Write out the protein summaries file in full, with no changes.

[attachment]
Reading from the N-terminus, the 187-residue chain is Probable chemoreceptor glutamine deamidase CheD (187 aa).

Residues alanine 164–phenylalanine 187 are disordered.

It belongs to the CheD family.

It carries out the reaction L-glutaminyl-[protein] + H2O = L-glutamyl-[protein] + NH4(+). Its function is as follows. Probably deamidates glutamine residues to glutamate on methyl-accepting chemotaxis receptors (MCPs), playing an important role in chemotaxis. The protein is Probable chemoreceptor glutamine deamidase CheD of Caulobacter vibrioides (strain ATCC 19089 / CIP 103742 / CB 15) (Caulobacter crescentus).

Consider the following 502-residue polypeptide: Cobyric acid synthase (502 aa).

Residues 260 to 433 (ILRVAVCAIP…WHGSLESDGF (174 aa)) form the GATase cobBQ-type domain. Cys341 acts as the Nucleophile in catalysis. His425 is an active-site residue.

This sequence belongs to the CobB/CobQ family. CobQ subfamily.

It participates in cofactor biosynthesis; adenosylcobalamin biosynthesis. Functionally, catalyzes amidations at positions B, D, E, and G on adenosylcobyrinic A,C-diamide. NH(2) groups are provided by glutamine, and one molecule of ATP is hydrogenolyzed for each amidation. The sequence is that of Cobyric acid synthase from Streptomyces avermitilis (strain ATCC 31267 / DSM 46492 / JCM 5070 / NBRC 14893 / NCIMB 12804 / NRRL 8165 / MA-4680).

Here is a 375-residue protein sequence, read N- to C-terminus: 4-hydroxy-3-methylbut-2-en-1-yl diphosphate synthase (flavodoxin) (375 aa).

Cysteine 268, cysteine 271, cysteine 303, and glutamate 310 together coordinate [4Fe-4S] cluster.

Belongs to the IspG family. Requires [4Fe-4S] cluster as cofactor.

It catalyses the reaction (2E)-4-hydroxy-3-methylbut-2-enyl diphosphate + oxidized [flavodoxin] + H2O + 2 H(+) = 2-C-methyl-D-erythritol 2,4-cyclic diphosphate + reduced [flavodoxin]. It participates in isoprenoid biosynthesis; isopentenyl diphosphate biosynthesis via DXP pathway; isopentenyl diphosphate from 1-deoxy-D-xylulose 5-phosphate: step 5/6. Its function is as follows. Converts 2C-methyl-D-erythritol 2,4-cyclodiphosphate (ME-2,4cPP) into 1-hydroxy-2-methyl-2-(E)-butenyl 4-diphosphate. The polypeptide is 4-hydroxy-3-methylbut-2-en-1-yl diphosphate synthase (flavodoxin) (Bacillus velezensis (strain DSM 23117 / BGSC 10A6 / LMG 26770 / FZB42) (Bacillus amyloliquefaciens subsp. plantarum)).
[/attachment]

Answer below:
Reading from the N-terminus, the 187-residue chain is Probable chemoreceptor glutamine deamidase CheD (187 aa).

Residues alanine 164–phenylalanine 187 are disordered.

It belongs to the CheD family.

It carries out the reaction L-glutaminyl-[protein] + H2O = L-glutamyl-[protein] + NH4(+). Its function is as follows. Probably deamidates glutamine residues to glutamate on methyl-accepting chemotaxis receptors (MCPs), playing an important role in chemotaxis. The protein is Probable chemoreceptor glutamine deamidase CheD of Caulobacter vibrioides (strain ATCC 19089 / CIP 103742 / CB 15) (Caulobacter crescentus).

Consider the following 502-residue polypeptide: Cobyric acid synthase (502 aa).

Residues 260 to 433 (ILRVAVCAIP…WHGSLESDGF (174 aa)) form the GATase cobBQ-type domain. Cys341 acts as the Nucleophile in catalysis. His425 is an active-site residue.

This sequence belongs to the CobB/CobQ family. CobQ subfamily.

It participates in cofactor biosynthesis; adenosylcobalamin biosynthesis. Functionally, catalyzes amidations at positions B, D, E, and G on adenosylcobyrinic A,C-diamide. NH(2) groups are provided by glutamine, and one molecule of ATP is hydrogenolyzed for each amidation. The sequence is that of Cobyric acid synthase from Streptomyces avermitilis (strain ATCC 31267 / DSM 46492 / JCM 5070 / NBRC 14893 / NCIMB 12804 / NRRL 8165 / MA-4680).

Here is a 375-residue protein sequence, read N- to C-terminus: 4-hydroxy-3-methylbut-2-en-1-yl diphosphate synthase (flavodoxin) (375 aa).

Cysteine 268, cysteine 271, cysteine 303, and glutamate 310 together coordinate [4Fe-4S] cluster.

Belongs to the IspG family. Requires [4Fe-4S] cluster as cofactor.

It catalyses the reaction (2E)-4-hydroxy-3-methylbut-2-enyl diphosphate + oxidized [flavodoxin] + H2O + 2 H(+) = 2-C-methyl-D-erythritol 2,4-cyclic diphosphate + reduced [flavodoxin]. It participates in isoprenoid biosynthesis; isopentenyl diphosphate biosynthesis via DXP pathway; isopentenyl diphosphate from 1-deoxy-D-xylulose 5-phosphate: step 5/6. Its function is as follows. Converts 2C-methyl-D-erythritol 2,4-cyclodiphosphate (ME-2,4cPP) into 1-hydroxy-2-methyl-2-(E)-butenyl 4-diphosphate. The polypeptide is 4-hydroxy-3-methylbut-2-en-1-yl diphosphate synthase (flavodoxin) (Bacillus velezensis (strain DSM 23117 / BGSC 10A6 / LMG 26770 / FZB42) (Bacillus amyloliquefaciens subsp. plantarum)).